Your quick, once-a-day look at disability rights, self-determination
and the movement toward full community inclusion around the world.

Monday, November 17, 2003
Year IV, Edition 177

This front page features 8 news and information items, each preceded by a number (#) symbol.
Click on the"Below the Fold" link at the bottom of this page for 40 more news items.

"We will work to make sure that people with disabilities have the same rights as people without disabilities."

--Anthony Candido, chairman of the Milford (Connecticut) Mayor's Committee for People with Disabilities, which is working with the city's golf commission to allow a golfer to use a motorized cart on a local course (Fourth story)

"There's a real misconception out there about Terri's condition."
--Bobby Schindler, on Friday's Oprah Winfrey Show, talking about his sister, Terri Schiavo, who has been described as being in a "persistent vegetative state" in spite of opposing testimony from dozens of professionals (First story)



Schindlers Appeal Judge's Efforts To Block Them From Schiavo Suit; Family Takes Case To Oprah Show

By Dave Reynolds, Inclusion Daily Express
November 17, 2003

TAMPA, FLORIDA--Attorneys representing the parents of 39-year-old Terri Schiavo on Friday appealed a judge's decision that blocked them from joining Governor Jeb Bush in Michael Schiavo's challenge to the law that is keeping their daughter alive.

The American Center for Law and Justice (ACLJ) is appealing Pinellas County Circuit Court Judge W. Douglas Baird's decision to not allow Bob and Mary Schindler to intervene in the suit filed by Mr. Schaivo against the governor. The suit challenged the constitutionality of "Terri's Law", which was passed by the legislature to give Bush the authority to have Terri's feeding tube replaced on October 21, six days after it had been removed under a court order.

Mr. Schiavo's attorneys, along with the American Civil Liberties Union (ACLU), had argued that the Schindlers should not be allowed to participate, because the suit simply involves the question of whether the governor and legislature have the power to override court rulings. Baird sided with Mr. Schiavo.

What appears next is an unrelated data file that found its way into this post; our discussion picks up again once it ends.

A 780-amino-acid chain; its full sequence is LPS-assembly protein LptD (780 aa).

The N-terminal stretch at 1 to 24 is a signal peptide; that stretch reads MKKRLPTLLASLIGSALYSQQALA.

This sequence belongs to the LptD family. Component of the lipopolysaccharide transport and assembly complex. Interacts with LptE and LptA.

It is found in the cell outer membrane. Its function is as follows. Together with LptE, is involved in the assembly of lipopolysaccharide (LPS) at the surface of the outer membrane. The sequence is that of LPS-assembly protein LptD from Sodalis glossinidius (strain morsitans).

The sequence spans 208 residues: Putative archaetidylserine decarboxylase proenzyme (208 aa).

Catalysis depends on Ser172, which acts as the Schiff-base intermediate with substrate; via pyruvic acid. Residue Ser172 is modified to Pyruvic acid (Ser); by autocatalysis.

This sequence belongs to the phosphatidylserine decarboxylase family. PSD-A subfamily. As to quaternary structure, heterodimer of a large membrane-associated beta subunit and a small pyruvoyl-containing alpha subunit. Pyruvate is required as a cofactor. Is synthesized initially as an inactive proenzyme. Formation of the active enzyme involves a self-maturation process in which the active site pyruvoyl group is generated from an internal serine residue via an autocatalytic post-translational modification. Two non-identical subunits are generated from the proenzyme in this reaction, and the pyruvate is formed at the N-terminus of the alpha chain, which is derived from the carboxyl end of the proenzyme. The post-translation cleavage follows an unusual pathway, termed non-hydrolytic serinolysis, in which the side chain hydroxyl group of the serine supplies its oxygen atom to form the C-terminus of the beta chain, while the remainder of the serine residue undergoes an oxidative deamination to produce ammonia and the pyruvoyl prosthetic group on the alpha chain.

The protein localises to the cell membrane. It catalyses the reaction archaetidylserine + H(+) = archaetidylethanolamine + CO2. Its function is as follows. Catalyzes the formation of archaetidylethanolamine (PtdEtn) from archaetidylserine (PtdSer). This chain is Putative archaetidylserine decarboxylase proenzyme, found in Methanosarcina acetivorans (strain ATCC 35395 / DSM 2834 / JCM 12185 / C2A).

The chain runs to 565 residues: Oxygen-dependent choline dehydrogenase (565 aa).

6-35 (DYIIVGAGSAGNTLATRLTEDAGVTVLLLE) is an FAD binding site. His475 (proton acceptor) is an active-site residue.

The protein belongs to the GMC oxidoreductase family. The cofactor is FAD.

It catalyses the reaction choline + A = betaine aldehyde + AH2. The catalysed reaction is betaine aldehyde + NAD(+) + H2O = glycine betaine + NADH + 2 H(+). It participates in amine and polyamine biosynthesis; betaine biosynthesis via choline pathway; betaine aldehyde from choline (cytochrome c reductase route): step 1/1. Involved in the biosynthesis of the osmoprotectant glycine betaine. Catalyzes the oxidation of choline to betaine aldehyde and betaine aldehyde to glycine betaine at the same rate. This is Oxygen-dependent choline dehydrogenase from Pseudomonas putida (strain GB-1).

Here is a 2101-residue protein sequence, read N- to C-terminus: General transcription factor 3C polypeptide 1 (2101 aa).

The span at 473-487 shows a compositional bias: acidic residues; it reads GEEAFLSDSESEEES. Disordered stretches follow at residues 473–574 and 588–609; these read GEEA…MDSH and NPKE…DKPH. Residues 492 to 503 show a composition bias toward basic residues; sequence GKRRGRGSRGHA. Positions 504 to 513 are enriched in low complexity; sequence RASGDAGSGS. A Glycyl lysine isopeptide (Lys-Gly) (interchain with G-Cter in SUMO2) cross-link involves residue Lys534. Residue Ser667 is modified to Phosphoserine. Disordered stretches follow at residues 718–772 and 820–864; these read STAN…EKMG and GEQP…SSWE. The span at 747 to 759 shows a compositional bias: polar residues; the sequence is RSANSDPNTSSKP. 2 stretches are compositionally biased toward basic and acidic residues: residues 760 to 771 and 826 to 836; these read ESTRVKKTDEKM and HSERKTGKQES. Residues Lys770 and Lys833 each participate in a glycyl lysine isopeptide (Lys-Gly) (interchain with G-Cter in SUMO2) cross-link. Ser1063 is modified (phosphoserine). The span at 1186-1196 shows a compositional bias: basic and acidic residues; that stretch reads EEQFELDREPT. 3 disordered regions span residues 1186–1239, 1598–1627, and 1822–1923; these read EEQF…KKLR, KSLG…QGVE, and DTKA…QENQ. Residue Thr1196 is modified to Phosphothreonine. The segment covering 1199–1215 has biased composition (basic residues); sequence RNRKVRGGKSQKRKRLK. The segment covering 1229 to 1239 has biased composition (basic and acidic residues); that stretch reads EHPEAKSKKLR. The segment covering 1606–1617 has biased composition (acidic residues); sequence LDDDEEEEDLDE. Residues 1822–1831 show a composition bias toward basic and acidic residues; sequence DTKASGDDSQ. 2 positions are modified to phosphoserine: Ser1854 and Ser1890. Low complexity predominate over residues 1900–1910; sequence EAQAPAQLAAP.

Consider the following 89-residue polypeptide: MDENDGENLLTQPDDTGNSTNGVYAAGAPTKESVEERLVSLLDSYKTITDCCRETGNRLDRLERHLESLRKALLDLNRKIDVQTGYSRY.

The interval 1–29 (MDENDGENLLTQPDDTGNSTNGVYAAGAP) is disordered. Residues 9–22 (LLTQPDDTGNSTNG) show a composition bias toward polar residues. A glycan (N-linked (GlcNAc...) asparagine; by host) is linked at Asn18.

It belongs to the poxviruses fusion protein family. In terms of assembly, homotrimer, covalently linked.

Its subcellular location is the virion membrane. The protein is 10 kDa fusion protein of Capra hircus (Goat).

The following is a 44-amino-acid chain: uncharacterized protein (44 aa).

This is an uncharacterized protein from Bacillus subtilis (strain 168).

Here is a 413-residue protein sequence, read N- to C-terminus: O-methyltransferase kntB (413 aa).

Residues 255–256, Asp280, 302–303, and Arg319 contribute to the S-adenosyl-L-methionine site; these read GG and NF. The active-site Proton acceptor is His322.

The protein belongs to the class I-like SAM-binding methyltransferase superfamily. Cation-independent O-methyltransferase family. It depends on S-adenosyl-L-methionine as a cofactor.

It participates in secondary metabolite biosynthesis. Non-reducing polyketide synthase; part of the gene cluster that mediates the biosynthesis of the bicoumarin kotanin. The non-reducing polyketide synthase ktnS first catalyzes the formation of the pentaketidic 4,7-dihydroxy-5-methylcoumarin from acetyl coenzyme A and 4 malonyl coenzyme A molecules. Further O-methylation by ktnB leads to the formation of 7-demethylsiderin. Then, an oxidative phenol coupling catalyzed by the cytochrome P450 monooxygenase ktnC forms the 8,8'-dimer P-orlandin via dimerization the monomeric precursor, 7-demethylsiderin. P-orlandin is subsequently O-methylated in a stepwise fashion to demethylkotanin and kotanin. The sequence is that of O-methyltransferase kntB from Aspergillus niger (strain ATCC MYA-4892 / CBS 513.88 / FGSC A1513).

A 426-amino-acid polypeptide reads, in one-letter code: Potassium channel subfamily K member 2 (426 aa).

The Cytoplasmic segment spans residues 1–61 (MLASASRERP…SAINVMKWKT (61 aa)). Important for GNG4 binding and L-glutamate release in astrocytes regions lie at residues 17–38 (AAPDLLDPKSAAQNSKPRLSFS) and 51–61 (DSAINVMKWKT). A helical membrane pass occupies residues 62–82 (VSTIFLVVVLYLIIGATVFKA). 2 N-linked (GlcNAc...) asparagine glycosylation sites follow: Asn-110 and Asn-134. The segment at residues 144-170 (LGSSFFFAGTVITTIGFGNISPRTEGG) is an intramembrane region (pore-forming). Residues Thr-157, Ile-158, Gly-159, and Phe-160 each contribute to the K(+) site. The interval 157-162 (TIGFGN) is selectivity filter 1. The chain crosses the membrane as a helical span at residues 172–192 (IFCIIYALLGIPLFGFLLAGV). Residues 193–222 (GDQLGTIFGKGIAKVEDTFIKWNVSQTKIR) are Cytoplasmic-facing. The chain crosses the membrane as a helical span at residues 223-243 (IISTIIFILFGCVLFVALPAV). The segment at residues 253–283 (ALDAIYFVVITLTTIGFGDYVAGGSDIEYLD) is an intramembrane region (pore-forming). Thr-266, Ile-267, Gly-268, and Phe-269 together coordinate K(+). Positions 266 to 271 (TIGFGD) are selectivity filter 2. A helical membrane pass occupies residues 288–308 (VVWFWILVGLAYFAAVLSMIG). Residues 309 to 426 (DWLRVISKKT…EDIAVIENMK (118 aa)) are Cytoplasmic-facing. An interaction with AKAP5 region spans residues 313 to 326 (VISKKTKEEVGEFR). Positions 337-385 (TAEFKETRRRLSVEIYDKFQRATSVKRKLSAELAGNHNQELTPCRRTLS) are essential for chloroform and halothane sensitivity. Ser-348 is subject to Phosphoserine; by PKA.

"It is important that the parents of Terri Schindler Schiavo be directly involved in defending the law that is keeping their daughter alive," said Jay Sekulow, chief counsel of the ACLJ on Friday.

"The actions taken by the state legislature and the governor were not only appropriate but constitutional as well. Since 'Terri's Law' faces a serious legal challenge, it is only appropriate that the court permit Terri's parents to become a party in this case - to be directly involved - in the battle to save the life of their daughter."

Also on Friday, the 2nd District Court of Appeal issued an indefinite stay in the legal battle. Mr. Schiavo was to explain by Tuesday why his challenge to "Terri's Law" should be sped up.

Terri Schiavo's case has been watched closely by disability rights advocates for several years. Her husband and several doctors claim that she has been in a "persistent vegetative state" since she collapsed from an apparent heart attack in February 1990 and was without oxygen for several minutes. The courts have supported Mr. Schiavo's claims that Terri cannot recover from her injury, that she does not feel pain, and that she would not have wanted to live. A local judge ordered doctors to remove the gastronomy tube that provides Terri with food and water on October 15.

Terri's parents believe that she is alert and responsive and that she might improve with rehabilitative therapies that Mr. Schiavo has denied her for at least the past 10 years. They claim that Terri's husband wants her to die so that he can marry another woman with whom he has fathered two children, and so he can benefit from what's left of an insurance settlement that now pays for her treatment.

The Advocacy Center for Persons With Disabilities is investigating the Schindlers claims that Mr. Schiavo has neglected and abused Terri and that he may have caused Terri's initial collapse, perhaps by strangulation.

The Schindlers and advocates have defended Terri's right to live, noting that allowing her to die by starvation would reinforce the message that the lives of people with certain disabilities are not worth living. With their urging, Governor Bush championed the bill that gave him permission to order Terri's feeding tube reinserted on October 21, and to appoint an independent guardian to review her situation and provide the governor with recommendations.

Last Friday, the Schindler family appeared on the Oprah Winfrey Show to present their case.

"Schindlers to Intervene in Case to Defend 'Terri's Law'" (Cybercast News Service)